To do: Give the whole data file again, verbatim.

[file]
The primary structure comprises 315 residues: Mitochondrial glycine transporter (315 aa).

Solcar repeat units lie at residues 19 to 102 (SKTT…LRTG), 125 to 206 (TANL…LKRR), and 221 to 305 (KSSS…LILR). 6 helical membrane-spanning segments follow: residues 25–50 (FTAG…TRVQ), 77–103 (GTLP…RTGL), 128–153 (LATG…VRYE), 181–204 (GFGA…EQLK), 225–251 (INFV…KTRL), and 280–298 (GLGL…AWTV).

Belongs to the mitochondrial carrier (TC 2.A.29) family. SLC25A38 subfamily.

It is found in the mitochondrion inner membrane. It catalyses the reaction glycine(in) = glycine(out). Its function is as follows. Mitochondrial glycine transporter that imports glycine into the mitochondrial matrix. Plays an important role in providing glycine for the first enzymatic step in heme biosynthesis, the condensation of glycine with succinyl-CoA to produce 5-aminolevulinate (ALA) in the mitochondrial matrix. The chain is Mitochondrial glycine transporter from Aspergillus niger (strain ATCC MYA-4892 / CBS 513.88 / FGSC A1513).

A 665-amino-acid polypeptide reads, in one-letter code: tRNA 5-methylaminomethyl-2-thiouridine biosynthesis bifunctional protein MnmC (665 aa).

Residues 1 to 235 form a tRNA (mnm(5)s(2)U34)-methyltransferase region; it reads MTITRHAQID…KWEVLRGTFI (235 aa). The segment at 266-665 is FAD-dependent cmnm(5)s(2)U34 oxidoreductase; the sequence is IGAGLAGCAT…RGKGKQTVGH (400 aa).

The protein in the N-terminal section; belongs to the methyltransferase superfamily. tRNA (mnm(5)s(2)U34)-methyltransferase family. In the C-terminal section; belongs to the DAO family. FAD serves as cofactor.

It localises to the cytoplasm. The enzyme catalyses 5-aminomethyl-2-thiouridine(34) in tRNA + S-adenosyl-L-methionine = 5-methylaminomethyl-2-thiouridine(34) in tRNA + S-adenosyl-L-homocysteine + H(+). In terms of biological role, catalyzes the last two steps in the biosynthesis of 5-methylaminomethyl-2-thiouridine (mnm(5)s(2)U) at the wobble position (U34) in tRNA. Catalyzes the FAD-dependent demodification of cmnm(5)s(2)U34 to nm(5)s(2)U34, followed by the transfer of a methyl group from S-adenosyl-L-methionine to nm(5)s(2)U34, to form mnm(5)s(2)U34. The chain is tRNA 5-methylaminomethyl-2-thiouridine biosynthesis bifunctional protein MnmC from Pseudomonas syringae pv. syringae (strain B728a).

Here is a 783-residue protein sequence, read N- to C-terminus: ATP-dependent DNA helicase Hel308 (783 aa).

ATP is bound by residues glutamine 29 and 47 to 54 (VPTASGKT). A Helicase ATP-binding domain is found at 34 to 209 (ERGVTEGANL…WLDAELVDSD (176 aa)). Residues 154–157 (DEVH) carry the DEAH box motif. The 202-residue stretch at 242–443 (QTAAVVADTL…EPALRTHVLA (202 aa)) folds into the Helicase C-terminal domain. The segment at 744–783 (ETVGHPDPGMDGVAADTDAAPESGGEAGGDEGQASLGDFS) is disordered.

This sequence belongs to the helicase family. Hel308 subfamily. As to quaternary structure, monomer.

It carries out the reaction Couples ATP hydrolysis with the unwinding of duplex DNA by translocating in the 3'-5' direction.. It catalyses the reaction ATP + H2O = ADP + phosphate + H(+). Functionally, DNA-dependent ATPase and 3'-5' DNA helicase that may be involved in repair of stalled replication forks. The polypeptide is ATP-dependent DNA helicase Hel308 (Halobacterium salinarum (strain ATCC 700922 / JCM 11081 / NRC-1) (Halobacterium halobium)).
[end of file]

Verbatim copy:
The primary structure comprises 315 residues: Mitochondrial glycine transporter (315 aa).

Solcar repeat units lie at residues 19 to 102 (SKTT…LRTG), 125 to 206 (TANL…LKRR), and 221 to 305 (KSSS…LILR). 6 helical membrane-spanning segments follow: residues 25–50 (FTAG…TRVQ), 77–103 (GTLP…RTGL), 128–153 (LATG…VRYE), 181–204 (GFGA…EQLK), 225–251 (INFV…KTRL), and 280–298 (GLGL…AWTV).

Belongs to the mitochondrial carrier (TC 2.A.29) family. SLC25A38 subfamily.

It is found in the mitochondrion inner membrane. It catalyses the reaction glycine(in) = glycine(out). Its function is as follows. Mitochondrial glycine transporter that imports glycine into the mitochondrial matrix. Plays an important role in providing glycine for the first enzymatic step in heme biosynthesis, the condensation of glycine with succinyl-CoA to produce 5-aminolevulinate (ALA) in the mitochondrial matrix. The chain is Mitochondrial glycine transporter from Aspergillus niger (strain ATCC MYA-4892 / CBS 513.88 / FGSC A1513).

A 665-amino-acid polypeptide reads, in one-letter code: tRNA 5-methylaminomethyl-2-thiouridine biosynthesis bifunctional protein MnmC (665 aa).

Residues 1 to 235 form a tRNA (mnm(5)s(2)U34)-methyltransferase region; it reads MTITRHAQID…KWEVLRGTFI (235 aa). The segment at 266-665 is FAD-dependent cmnm(5)s(2)U34 oxidoreductase; the sequence is IGAGLAGCAT…RGKGKQTVGH (400 aa).

The protein in the N-terminal section; belongs to the methyltransferase superfamily. tRNA (mnm(5)s(2)U34)-methyltransferase family. In the C-terminal section; belongs to the DAO family. FAD serves as cofactor.

It localises to the cytoplasm. The enzyme catalyses 5-aminomethyl-2-thiouridine(34) in tRNA + S-adenosyl-L-methionine = 5-methylaminomethyl-2-thiouridine(34) in tRNA + S-adenosyl-L-homocysteine + H(+). In terms of biological role, catalyzes the last two steps in the biosynthesis of 5-methylaminomethyl-2-thiouridine (mnm(5)s(2)U) at the wobble position (U34) in tRNA. Catalyzes the FAD-dependent demodification of cmnm(5)s(2)U34 to nm(5)s(2)U34, followed by the transfer of a methyl group from S-adenosyl-L-methionine to nm(5)s(2)U34, to form mnm(5)s(2)U34. The chain is tRNA 5-methylaminomethyl-2-thiouridine biosynthesis bifunctional protein MnmC from Pseudomonas syringae pv. syringae (strain B728a).

Here is a 783-residue protein sequence, read N- to C-terminus: ATP-dependent DNA helicase Hel308 (783 aa).

ATP is bound by residues glutamine 29 and 47 to 54 (VPTASGKT). A Helicase ATP-binding domain is found at 34 to 209 (ERGVTEGANL…WLDAELVDSD (176 aa)). Residues 154–157 (DEVH) carry the DEAH box motif. The 202-residue stretch at 242–443 (QTAAVVADTL…EPALRTHVLA (202 aa)) folds into the Helicase C-terminal domain. The segment at 744–783 (ETVGHPDPGMDGVAADTDAAPESGGEAGGDEGQASLGDFS) is disordered.

This sequence belongs to the helicase family. Hel308 subfamily. As to quaternary structure, monomer.

It carries out the reaction Couples ATP hydrolysis with the unwinding of duplex DNA by translocating in the 3'-5' direction.. It catalyses the reaction ATP + H2O = ADP + phosphate + H(+). Functionally, DNA-dependent ATPase and 3'-5' DNA helicase that may be involved in repair of stalled replication forks. The polypeptide is ATP-dependent DNA helicase Hel308 (Halobacterium salinarum (strain ATCC 700922 / JCM 11081 / NRC-1) (Halobacterium halobium)).